The initial step in forming an episodic memory is called encoding, which is the process of receiving and registering information. Encoding is necessary for creating memory representations of information or events that you experience. The process of encoding is dependent on the degree that you attend to an event or information. That is, if you are not attending to an event while it is happening because you are distracted, then you are less likely to remember the details from the event. Attention is a necessary component for effectively encoding events or information. Encoding of episodic memories is also influenced by how you process the event. Encoding of information can be strengthened by an “elaboration process,” which can involve making connections between the information at hand or relating the information to your personal experiences. For example, if you were asked to remember and buy 10 items at the grocery store, you would likely remember more of the items if you used a strategy of making a mental connection between the items rather than if you were to simply repeat the items a couple of times. Using mnemonics or creating associations between the thing to be remembered and your personal experience can also enhance the encoding of memories. For example, if you were introduced to someone named Charlie, you might make a connection that this is the same name as your uncle as a strategy to help you remember the person’s name. Overall, effective encoding is one of the processes necessary for the recollection of events or information.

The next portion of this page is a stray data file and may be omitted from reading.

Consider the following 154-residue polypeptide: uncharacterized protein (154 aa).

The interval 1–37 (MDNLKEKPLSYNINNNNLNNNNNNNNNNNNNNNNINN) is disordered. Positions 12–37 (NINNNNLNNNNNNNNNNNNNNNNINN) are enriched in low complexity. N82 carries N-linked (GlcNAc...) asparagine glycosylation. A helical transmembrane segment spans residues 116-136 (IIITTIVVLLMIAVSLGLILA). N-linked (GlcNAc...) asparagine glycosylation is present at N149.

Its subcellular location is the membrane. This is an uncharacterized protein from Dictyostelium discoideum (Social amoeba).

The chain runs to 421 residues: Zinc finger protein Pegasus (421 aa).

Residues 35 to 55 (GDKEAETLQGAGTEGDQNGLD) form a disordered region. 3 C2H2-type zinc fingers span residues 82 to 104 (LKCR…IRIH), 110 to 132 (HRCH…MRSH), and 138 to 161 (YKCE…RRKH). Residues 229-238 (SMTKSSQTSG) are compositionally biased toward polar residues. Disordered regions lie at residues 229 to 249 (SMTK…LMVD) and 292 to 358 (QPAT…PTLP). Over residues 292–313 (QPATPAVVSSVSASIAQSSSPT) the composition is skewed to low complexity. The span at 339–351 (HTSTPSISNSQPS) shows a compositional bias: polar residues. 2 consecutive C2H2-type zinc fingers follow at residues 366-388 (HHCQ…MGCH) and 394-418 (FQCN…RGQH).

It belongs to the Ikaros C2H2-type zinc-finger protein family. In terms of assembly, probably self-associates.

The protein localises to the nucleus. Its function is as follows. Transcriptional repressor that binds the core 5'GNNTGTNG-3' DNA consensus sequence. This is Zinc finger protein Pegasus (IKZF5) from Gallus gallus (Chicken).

Memory consolidation, the next step in forming an episodic memory, is the process by which memory traces of encoded information are strengthened, stabilized and stored to facilitate later retrieval. Consolidation is most effective when the information being stored can be linked to an existing network of information. It is also strengthened by repeated access of the information to be remembered. The neural pathways from the hippocampus to the cortex underlie the process of consolidation and storage. The number of neurons that are dedicated to a particular memory, as well as the frequency with which they fire together, help to strengthen the memory traces within the cortex. This process of consolidation occurs over the course of days to weeks and is subject to reorganization when new, relevant information is learned. This reorganization assists in the storage of the new information, but also continues to strengthen the previously assimilated information. When a memory trace has been consolidated, the memory trace can be stored for later retrieval indefinitely.